Round Table "Changing Patterns of Transport Behaviour in a Modern Megacity" Round Table

Moscow, 16 October 2015, Moscow Urban Forum 2015 — As a part of Moscow Urban Forum 2015, Hall E of the Manege Central Exhibition Hall hosted the round table "Changing Patterns of Transport Behaviour in a Modern Megacity." The session was held under the supervision of the Institute of Transport Economics and Transport Policy Studies of the Higher School of Economics National Research University, with input from Maxim Liksutov, Deputy Mayor of Moscow, Head of the Department of Transportation and Development of Road Transport Infrastructure of Moscow, and Mikhail Blinkin, Head of the Institute of Transport Economics and Transport Policy Studies of the Higher School of Economics National Research University. Kseniya Mokrushina, Head of the Centre of Urban Studies of Moscow School of Management SKOLKOVO, acted as a moderator.


The current transport behaviour of the city dwellers is defined, on the one hand, by their consumer demands and payment capabilities and, on the other hand, by the city's infrastructure potential as regards the road network and public transport. For example, consumer demands of an urban motorist, especially a first-generation motorist, can be narrowed down to a set of pre-established requirements for the city: street expansion, construction of new roads and junctions, and the creation of free car parks. The current opinion in society is that motorists should receive such benefits from the taxes they pay.


At the same time, along with the increasing self-perception level of city dwellers and development of modern technologies, transport behaviour stereotypes are at present in flux. The vector of the change is biased towards multimodal transport services that integrate different varieties of public transport, thus uniting comfortable logistics and the information environment, including, among other things, car sharing and bike sharing systems, new formats of taxi services, etc.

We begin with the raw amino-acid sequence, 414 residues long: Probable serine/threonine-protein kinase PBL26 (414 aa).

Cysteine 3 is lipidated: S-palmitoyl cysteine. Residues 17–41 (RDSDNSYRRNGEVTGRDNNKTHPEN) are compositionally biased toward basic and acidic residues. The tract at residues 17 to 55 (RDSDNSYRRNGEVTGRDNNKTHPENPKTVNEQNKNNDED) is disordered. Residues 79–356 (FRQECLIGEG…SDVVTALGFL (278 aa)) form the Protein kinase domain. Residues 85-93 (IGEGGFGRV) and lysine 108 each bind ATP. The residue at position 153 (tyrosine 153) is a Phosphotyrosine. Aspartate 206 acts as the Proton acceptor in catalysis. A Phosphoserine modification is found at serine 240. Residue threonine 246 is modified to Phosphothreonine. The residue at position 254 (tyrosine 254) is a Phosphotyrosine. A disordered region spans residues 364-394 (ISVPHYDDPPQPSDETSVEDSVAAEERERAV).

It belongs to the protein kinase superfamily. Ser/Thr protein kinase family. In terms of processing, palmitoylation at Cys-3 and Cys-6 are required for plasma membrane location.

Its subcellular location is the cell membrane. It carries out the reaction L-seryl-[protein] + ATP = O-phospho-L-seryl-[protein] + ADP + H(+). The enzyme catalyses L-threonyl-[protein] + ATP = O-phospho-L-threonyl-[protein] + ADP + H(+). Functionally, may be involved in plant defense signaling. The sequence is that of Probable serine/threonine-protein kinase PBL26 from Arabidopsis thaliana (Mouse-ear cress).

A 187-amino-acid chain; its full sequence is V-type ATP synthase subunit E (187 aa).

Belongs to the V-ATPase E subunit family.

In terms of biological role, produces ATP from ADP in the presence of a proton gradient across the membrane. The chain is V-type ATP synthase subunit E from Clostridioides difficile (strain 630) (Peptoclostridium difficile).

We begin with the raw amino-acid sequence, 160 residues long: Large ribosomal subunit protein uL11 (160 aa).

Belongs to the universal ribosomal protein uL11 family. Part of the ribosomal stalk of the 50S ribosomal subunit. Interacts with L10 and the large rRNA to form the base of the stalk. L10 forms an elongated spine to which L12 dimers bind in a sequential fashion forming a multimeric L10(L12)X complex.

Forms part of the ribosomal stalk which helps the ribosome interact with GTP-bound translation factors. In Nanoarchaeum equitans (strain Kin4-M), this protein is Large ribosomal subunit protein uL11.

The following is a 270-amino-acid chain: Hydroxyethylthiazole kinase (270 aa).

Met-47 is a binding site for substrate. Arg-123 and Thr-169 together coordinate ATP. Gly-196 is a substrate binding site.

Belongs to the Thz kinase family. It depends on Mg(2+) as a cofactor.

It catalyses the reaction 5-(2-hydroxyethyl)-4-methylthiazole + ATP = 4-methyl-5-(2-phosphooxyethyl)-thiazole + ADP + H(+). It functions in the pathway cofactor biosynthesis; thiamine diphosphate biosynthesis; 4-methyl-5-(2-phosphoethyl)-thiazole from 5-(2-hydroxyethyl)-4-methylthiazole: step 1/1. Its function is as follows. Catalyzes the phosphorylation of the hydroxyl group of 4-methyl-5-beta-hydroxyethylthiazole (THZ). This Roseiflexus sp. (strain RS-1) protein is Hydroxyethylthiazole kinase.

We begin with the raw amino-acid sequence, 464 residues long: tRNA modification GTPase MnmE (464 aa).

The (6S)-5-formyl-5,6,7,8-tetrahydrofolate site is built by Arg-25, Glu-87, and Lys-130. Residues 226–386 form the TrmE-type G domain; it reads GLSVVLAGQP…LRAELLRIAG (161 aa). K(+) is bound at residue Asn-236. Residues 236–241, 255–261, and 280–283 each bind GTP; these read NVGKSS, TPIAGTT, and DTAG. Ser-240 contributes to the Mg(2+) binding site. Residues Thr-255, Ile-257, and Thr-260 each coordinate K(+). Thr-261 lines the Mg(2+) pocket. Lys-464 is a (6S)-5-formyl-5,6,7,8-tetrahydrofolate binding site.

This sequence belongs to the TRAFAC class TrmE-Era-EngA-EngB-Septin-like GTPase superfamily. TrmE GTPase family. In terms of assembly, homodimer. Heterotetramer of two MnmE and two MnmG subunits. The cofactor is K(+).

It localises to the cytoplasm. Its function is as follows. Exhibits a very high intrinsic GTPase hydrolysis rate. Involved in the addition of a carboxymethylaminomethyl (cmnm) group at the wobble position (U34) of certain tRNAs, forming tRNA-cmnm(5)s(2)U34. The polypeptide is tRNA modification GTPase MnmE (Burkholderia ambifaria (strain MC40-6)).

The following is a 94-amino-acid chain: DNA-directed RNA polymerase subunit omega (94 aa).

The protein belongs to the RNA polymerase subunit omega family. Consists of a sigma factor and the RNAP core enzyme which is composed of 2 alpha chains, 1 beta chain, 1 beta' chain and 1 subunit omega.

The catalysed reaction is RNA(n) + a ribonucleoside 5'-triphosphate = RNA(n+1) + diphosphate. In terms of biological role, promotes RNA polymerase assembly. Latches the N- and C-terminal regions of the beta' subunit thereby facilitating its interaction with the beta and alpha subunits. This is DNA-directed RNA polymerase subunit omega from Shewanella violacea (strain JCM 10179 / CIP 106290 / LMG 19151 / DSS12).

Current priorities of the urban transport policy are aimed at maintaining and actively promoting new models of citizens' transport behaviour. Implementation of these priorities is connected with such steps as rerouting the budget investment structure towards public transport projects, increasing the cost of owning a motor vehicle in a city, and restricting the movement of private vehicles through the city centre.


The Deputy Mayor of Moscow Maxim Liksutov noted that today there are over seven thousand park and ride spaces at metro stations, and an increase of one million vehicles from 2010 to 2015. But despite this fact, the city is still on the move. According to his speech, the Moscow Ring Railway (MRR) will begin operations in 2016, and over RUB 80 billion of the Government of Moscow's own funds will be invested for its construction. As a result, congestion on the Metro's ring line will be reduced by 10-12 times.


Transport behaviour of citizens has changed substantially in the past few years. Implementation of new formats, control methods, and other steps taken by the Government of Moscow and the Department of Transportation and Development of Road Infrastructure, in particular, those taken in close collaboration with small- and medium-sized enterprises, are aimed at creating as comfortable urban environment as possible.


Mikhail Blinkin asserted that the Directors of the HSE Institute of Transportation Economics and Policy need to understand how to leave their cars at home. For example, if someone is driving downtown from Shcherbinka, then he will need to get on the Metro at Tsarytsino. But as it turns out, a juncture between the metro and the railway simply does not exist because no one is responsible for it. "This raises the issue of "last mile transportation," and if that bit doesn't work like clockwork, then there isn't a soul in the world who can force a stubborn driver to get out of their car."


Final theses of the round table "Changing Patterns of Transport Behaviour in a Modern Megacity":

  • A large city like Moscow should have a fully developed public transportation transfer system in place for passengers of both below and above-ground transportation, be it in the city or the suburbs;
  • There currently is not enough vehicle space on Moscow highways because highways comprise only 9% of all city space, compared to 25% in other large cities;
  • The Government of Moscow is doing everything it can to entice residents into leaving their personal vehicles behind for public transport or a bicycle in the summer. In 2014, there were roughly 100 thousand bike rentals, and now in 2015, even though the season is yet to end, there have been 10 times that amount (over 1 million rentals).


The Moscow Urban Forum is being held under the auspices of the Government of Moscow with Mayor of Moscow Sergey Sobyanin present in person. The Forum is organised by ANO Moscow Urban Forum. The Moscow Urban Forum was held for the first time in 2011. The Forum was planned to be a venue for dialogue, where the authorities, experts, investors, and business representatives could openly discuss new challenges, trends, and key events of national and global urbanism and city planning. Over the years, the Forum has become a reference point for new projects and initiatives of the Moscow Government directed to all-round development of the megacity, stimulating quality changes in our capital city and spreading the best practices across the country and globally.